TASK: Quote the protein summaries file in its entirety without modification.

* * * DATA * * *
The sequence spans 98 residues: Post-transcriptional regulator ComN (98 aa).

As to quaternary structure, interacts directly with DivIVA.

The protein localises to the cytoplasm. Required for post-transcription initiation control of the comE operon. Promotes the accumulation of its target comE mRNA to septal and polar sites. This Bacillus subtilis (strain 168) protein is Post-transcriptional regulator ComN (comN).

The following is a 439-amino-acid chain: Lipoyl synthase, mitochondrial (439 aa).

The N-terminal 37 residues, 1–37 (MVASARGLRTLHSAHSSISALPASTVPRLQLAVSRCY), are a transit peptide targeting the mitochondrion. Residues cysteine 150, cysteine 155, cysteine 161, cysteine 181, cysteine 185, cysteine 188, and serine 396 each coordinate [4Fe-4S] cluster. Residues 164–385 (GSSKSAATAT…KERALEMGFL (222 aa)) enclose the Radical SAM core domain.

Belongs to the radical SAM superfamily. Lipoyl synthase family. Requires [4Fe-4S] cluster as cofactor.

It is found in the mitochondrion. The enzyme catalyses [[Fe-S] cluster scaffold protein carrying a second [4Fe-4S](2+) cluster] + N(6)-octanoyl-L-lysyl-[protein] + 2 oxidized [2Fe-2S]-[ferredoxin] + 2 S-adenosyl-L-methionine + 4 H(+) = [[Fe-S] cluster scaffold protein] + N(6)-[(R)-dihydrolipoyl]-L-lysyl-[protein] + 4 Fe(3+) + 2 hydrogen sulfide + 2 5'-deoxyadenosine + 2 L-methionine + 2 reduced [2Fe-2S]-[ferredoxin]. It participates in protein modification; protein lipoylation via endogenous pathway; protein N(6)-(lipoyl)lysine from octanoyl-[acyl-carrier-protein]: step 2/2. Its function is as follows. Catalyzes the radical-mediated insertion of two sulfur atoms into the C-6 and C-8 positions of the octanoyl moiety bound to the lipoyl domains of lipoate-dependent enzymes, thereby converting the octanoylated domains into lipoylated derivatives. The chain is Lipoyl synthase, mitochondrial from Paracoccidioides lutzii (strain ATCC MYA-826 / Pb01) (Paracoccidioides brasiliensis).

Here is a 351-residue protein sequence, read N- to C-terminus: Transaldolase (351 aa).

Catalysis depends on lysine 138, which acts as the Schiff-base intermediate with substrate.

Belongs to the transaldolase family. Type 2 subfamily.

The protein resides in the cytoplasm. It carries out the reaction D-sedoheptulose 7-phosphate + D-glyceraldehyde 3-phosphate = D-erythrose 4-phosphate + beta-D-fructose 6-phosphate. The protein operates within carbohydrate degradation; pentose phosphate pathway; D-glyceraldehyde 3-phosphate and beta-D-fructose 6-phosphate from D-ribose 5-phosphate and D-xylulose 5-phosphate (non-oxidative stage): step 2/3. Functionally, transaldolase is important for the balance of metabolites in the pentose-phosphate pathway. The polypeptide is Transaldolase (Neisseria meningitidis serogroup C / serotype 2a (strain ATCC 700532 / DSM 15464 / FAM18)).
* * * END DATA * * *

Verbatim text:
The sequence spans 98 residues: Post-transcriptional regulator ComN (98 aa).

As to quaternary structure, interacts directly with DivIVA.

The protein localises to the cytoplasm. Required for post-transcription initiation control of the comE operon. Promotes the accumulation of its target comE mRNA to septal and polar sites. This Bacillus subtilis (strain 168) protein is Post-transcriptional regulator ComN (comN).

The following is a 439-amino-acid chain: Lipoyl synthase, mitochondrial (439 aa).

The N-terminal 37 residues, 1–37 (MVASARGLRTLHSAHSSISALPASTVPRLQLAVSRCY), are a transit peptide targeting the mitochondrion. Residues cysteine 150, cysteine 155, cysteine 161, cysteine 181, cysteine 185, cysteine 188, and serine 396 each coordinate [4Fe-4S] cluster. Residues 164–385 (GSSKSAATAT…KERALEMGFL (222 aa)) enclose the Radical SAM core domain.

Belongs to the radical SAM superfamily. Lipoyl synthase family. Requires [4Fe-4S] cluster as cofactor.

It is found in the mitochondrion. The enzyme catalyses [[Fe-S] cluster scaffold protein carrying a second [4Fe-4S](2+) cluster] + N(6)-octanoyl-L-lysyl-[protein] + 2 oxidized [2Fe-2S]-[ferredoxin] + 2 S-adenosyl-L-methionine + 4 H(+) = [[Fe-S] cluster scaffold protein] + N(6)-[(R)-dihydrolipoyl]-L-lysyl-[protein] + 4 Fe(3+) + 2 hydrogen sulfide + 2 5'-deoxyadenosine + 2 L-methionine + 2 reduced [2Fe-2S]-[ferredoxin]. It participates in protein modification; protein lipoylation via endogenous pathway; protein N(6)-(lipoyl)lysine from octanoyl-[acyl-carrier-protein]: step 2/2. Its function is as follows. Catalyzes the radical-mediated insertion of two sulfur atoms into the C-6 and C-8 positions of the octanoyl moiety bound to the lipoyl domains of lipoate-dependent enzymes, thereby converting the octanoylated domains into lipoylated derivatives. The chain is Lipoyl synthase, mitochondrial from Paracoccidioides lutzii (strain ATCC MYA-826 / Pb01) (Paracoccidioides brasiliensis).

Here is a 351-residue protein sequence, read N- to C-terminus: Transaldolase (351 aa).

Catalysis depends on lysine 138, which acts as the Schiff-base intermediate with substrate.

Belongs to the transaldolase family. Type 2 subfamily.

The protein resides in the cytoplasm. It carries out the reaction D-sedoheptulose 7-phosphate + D-glyceraldehyde 3-phosphate = D-erythrose 4-phosphate + beta-D-fructose 6-phosphate. The protein operates within carbohydrate degradation; pentose phosphate pathway; D-glyceraldehyde 3-phosphate and beta-D-fructose 6-phosphate from D-ribose 5-phosphate and D-xylulose 5-phosphate (non-oxidative stage): step 2/3. Functionally, transaldolase is important for the balance of metabolites in the pentose-phosphate pathway. The polypeptide is Transaldolase (Neisseria meningitidis serogroup C / serotype 2a (strain ATCC 700532 / DSM 15464 / FAM18)).